Prices Near a 10-Year Low, Is There A Black Swan Ahead?
As Nassim Talib writes in "The Black Swan", we take what we know a little too seriously. Talib wisely concluded during the financial crisis that nobody knew what was going on. During the energy market collapse in 2008, the same could have been said about the energy analysts. Proof of the irrational state was the point when natural gas was priced higher than crude oil on a BTU-to-BTU basis.
The glut of natural gas in the US is a Black Swan event. Fortunately, it has been a positive event. The beneficiaries of the disruptive technology are energy purchasers, our customers. The questions that we are all asking ourselves is how low will the prices go and how long will it be before they rise again. We have no answers for either query. We do know that commodity prices have dramatic swings. We also know that natural gas is near a ten-year low.
Is there another Black Swan event down the road that may prove to be negative, such as a hurricane, or a disruptive war? After reading The Black Swan, the answer is definitely yes. We should expect the unexpected. When the majority of energy analysts state that all looks rosy for natural gas, you might want to lock-in prices as a hedge against a flock of black swans.
Contact us at 585-249-1360 to discuss your energy strategy through 2014 with one of our energy professionals.
Interesting News & Energy Resources:(Click on the links below to view stories.)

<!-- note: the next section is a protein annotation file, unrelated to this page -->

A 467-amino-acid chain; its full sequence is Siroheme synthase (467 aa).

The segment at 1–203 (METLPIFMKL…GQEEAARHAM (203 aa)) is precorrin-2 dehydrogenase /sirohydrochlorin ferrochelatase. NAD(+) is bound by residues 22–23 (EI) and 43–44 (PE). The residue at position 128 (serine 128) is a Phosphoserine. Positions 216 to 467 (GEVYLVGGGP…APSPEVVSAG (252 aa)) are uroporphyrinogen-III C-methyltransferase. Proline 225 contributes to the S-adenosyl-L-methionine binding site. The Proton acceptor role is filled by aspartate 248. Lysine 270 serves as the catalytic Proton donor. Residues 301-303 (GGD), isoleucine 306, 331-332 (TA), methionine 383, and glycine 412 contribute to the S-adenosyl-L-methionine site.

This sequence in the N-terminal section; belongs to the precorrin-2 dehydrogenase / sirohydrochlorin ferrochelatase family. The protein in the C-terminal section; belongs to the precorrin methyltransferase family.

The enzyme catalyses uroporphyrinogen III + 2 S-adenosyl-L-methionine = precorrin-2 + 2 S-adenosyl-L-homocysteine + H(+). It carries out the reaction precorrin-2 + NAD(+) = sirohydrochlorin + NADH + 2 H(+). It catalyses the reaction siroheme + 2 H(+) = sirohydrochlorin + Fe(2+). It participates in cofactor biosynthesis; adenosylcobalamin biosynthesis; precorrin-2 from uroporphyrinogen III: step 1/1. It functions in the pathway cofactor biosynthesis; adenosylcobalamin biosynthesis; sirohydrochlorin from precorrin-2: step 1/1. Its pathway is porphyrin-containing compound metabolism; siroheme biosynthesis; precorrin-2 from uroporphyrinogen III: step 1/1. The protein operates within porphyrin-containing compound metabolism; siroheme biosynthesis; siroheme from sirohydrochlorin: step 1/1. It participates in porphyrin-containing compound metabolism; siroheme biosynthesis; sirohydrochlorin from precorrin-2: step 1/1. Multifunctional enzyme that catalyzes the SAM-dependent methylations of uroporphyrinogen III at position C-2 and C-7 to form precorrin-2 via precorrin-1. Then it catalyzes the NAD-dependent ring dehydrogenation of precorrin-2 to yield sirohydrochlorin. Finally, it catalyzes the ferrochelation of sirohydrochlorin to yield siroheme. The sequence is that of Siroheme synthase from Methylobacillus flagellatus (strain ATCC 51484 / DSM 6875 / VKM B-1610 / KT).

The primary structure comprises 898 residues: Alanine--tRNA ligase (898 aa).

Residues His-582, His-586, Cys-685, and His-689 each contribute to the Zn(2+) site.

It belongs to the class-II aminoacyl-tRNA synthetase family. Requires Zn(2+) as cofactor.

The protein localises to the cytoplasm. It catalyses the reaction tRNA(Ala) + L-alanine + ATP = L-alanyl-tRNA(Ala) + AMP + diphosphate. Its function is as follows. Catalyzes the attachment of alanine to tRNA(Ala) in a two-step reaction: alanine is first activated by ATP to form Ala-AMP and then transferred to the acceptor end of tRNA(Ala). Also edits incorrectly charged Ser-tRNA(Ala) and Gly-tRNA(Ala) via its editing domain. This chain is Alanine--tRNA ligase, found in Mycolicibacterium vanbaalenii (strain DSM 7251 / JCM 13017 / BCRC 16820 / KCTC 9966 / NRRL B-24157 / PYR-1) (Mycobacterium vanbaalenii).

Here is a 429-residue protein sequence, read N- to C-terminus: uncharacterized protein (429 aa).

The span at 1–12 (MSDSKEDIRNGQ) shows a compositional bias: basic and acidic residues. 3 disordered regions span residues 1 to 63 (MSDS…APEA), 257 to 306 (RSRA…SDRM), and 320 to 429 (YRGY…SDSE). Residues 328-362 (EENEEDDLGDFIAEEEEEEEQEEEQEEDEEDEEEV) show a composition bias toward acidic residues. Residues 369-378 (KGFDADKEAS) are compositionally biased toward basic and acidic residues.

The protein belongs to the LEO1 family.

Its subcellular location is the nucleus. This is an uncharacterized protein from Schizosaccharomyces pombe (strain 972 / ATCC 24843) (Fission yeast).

The $7.9 Billion deal will create the largest non-utility energy provider in the US. While Baltimore will lose its last Fortune 500 company, the Maryland Public Service Commission won promises and commitments that will benefit the state and ratepayers. For example, each of Constellation's BG&E ratepayers will receive a $100.00 rebate check. The new company has also promised to spend a billion dollars in the state and create over 600 jobs.
While coal and nuclear power are declining in the US, the rest of the world views the two energy drivers as essential for development. David Mohler of Duke Energy warns that greater dependence on natural gas in the US may have some unintended consequences.
The huge CERA Energy Conference in Houston last week generated little real news. However, the esteemed conference attracts the most powerful people in the energy world.
A selection of updates from the WSJ reporters attending the conference. Basically, there is a lot of schmoozing and deal making, but nothing earthshaking has ever come out of a CERA conference.
While there was no mention of nuclear fusion at the CERA event, last week's TED Conference hosted a talk by an inventor whose product could make all hydrocarbon-based energy sources obsolete. The inventor is Taylor Wilson who was 14-years old when he designed his fusor. (For More on Taylor and his fusion experiments read Pop-Sci.com.)
Entergy's 685 MWH plant, if approved, will operate until 2032. The NRC has never revoked an operator's license, but it has taken longer to review plant conditions and operating procedures. Entergy's Indian Point plants, which are located just outside of New York City are still under review in terms of licensing.
The above chart shows that the oil and gas industry has cooled considerably regarding natural gas since 2008. The economics of crude are far more appealing than shale gas. Crude is priced globally and is therefore subject to world supply and demand constraints and political fear, which is at a high point right now. Natural gas is a domestic product that is shielded from risk.
Researched and Written By Martin Linskey
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